|The Frankfurt-Tipp rating:|
|Genre:||Tragicomedy, Drama, Comedy|
|Production country:||USA 2013|
|Running time:||Approx. 115 min.|
Woody Grant (Bruce Dern) has probably had the best days of his life. Neither body nor mind wants to go the way Woody would like - and that doesn't exactly make the old gentleman a pleasant contemporary. When he's misled by an advertising prospectus and convinced that a million-dollar prize awaits him in Lincoln, Nebraska, the stubborn old man is determined to make the 900-mile journey. But since he can't do it alone and just won't give it a rest, his son David (Will Forte) has to step up. Reluctantly, he allows himself to be persuaded to drive his father, with whom he hardly has anything to do anymore, to Lincoln. The fact that they also have to stop in Woody's hometown Hawthorne on the way and visit the unloved relatives doesn't make this road trip any more pleasant. And when Woody starts telling everyone about his supposed winnings, which brings the envious onto the scene, the road to Nebraska threatens to turn into a catastrophe. But as is so often the case, life has many a surprise in store for the Grant family.
With Nebraska, Alexander Payne pulls off a bit of a feat. For one thing, he stays true to his narrative style. Many moments remind of About Schmidt, but also references to The Descendants or Sideways are recognizable. Especially in terms of character drawing and restrained, yet somewhat wry humor, Payne has an unmistakable signature that comes through again here. At the same time, he completely changes his visual style. While the images he drew of the country and its people were always rather uncharacteristically realistic by Hollywood standards, a very colorful beauty always prevailed. The Descendants in particular lived not only on the story and characters, but also on the Hawaiian landscape. Now, in Nebraska, Payne strips his images of all color and submerges them in a fascinating drabness that is also reflected in the story.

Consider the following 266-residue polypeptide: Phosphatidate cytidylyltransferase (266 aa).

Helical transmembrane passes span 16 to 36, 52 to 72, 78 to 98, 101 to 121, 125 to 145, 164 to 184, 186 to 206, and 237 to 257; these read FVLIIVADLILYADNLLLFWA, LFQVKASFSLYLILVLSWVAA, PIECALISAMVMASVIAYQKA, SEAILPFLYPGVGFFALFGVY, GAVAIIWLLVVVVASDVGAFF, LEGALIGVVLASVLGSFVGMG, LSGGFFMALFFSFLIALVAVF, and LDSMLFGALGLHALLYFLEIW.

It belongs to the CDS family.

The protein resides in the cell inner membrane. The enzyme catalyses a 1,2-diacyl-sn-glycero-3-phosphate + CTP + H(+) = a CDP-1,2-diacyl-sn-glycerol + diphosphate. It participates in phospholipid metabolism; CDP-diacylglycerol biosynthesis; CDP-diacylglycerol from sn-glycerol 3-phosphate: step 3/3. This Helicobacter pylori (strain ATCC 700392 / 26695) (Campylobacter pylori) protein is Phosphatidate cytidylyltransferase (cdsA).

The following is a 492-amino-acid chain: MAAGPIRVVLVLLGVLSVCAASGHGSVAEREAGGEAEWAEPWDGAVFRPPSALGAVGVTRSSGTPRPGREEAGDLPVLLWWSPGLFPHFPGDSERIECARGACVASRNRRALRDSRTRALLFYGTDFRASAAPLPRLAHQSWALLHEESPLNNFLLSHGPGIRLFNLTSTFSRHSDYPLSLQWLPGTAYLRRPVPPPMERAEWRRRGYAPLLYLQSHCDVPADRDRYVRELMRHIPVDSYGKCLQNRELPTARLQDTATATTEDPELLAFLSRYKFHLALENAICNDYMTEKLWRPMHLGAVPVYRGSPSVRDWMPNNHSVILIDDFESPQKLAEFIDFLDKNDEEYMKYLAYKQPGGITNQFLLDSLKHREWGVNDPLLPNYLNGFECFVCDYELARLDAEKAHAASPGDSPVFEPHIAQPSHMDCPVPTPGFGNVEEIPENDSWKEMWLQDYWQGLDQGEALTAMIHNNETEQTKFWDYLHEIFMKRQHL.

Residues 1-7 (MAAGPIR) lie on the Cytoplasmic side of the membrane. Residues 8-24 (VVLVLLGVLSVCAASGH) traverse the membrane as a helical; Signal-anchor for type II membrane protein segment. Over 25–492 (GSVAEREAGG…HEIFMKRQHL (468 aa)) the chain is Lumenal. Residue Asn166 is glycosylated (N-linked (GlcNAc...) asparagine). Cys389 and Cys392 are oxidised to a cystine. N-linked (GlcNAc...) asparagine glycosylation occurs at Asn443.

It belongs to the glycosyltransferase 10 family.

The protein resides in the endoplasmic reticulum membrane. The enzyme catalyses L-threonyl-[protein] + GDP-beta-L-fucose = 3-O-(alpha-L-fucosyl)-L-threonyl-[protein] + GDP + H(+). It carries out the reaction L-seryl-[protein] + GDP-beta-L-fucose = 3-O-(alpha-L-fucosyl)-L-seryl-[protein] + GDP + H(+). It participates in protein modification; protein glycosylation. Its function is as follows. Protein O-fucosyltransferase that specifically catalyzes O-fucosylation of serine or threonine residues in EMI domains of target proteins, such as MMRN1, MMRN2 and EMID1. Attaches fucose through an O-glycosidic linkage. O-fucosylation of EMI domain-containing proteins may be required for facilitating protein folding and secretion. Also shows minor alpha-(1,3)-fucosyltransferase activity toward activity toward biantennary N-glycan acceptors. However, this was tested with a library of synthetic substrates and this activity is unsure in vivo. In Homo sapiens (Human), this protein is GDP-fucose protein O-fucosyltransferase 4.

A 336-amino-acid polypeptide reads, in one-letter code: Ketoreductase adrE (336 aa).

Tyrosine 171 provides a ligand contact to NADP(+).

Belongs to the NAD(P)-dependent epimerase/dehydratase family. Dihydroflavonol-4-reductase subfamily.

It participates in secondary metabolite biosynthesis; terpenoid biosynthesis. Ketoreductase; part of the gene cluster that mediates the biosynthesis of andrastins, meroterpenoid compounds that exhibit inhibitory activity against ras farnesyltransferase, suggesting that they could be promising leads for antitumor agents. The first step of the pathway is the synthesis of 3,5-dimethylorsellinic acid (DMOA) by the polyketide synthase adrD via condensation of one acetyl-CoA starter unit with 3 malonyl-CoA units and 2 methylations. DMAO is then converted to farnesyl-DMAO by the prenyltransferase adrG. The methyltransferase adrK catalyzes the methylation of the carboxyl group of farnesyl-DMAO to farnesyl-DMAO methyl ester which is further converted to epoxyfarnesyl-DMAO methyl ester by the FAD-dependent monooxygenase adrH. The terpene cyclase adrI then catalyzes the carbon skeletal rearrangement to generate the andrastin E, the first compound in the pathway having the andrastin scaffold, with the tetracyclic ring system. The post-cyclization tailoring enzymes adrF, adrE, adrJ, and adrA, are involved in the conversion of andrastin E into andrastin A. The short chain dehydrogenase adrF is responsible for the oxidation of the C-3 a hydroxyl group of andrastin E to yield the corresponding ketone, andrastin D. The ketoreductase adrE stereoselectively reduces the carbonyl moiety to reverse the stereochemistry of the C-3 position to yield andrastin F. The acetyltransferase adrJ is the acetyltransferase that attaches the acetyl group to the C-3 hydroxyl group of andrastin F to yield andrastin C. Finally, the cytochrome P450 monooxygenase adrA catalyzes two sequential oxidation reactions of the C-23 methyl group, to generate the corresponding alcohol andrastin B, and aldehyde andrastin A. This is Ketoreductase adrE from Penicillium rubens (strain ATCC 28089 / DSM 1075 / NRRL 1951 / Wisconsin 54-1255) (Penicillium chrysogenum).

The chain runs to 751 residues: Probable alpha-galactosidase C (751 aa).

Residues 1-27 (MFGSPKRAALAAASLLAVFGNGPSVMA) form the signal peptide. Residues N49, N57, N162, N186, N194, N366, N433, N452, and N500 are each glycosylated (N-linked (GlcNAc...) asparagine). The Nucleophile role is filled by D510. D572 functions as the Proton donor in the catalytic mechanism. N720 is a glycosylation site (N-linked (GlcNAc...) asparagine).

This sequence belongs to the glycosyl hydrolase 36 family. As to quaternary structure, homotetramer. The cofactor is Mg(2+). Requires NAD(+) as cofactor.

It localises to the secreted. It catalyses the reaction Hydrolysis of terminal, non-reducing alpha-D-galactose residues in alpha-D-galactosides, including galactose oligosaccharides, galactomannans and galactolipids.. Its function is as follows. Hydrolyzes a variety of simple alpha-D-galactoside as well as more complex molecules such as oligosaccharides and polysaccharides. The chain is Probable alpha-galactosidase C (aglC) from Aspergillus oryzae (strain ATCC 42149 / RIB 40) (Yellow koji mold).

For although this very quiet family story is repeatedly infused with Payne's typical humor and has quite a few quite wonderful laughs to offer, the story is overall permeated by a deep melancholy and a certain sadness, which is further intensified by the fact that some scenes are simply almost too close to real life. As a result, the film manages to be simultaneously wonderful and amusing, as well as melancholy and a little depressing. It is undoubtedly Payne's most unadapted work to date, which proves to be extremely brave considering the huge commercial as well as artistic success of The Descendants. To follow up a critics' and audiences' darling for the masses (Payne's most successful film to date, with a worldwide box office of nearly $200 million), which won an Oscar and numerous other awards, with a much bulkier, almost minimalist black-and-white film is anything but ordinary.
However, this is again typical of Alexander Payne. He always wants to tell his rather intimate stories in the most appropriate way, without having to meet the expectations of the audience or the specifications of the studios. And for the story of Nebraska, there simply would have been no better way than to present it in this somewhat quirky, stripped-back tragicomic way.
Again, Payne has shown a very good hand in his choice of actors. While Bruce Dern (sporting an even wilder mane than Jack Nicholson's in About Schmidt) understandably gets the most attention for his portrayal of the cranky drunk, it's the casting of his two movie sons that is the real surprise of the film. For both Will Forte, once a member of Saturday Night Live's comedy troupe and with minor exceptions actually subscribing to rather silly comedy roles, and Bob Odenkirk (Breaking Bad) move here on terrain that requires Forte in particular to play a very different game than usual. And both of them master this quite brilliantly. But also the other actors, whether old star Stacey Keach or a wonderfully grumpy June Squibb, leave a consistently positive impression.
Who expects light comedy fare in Nebraska, will probably be disappointed in the end. That's because there are always moments in the film that are very melancholy, even a little exhausting at times. But for those who appreciate poetic arthouse fare with a rather special humor all its own, this is a wonderful cinematic experience of a more unusual kind. Worth seeing
An article by Frankfurt-Tipp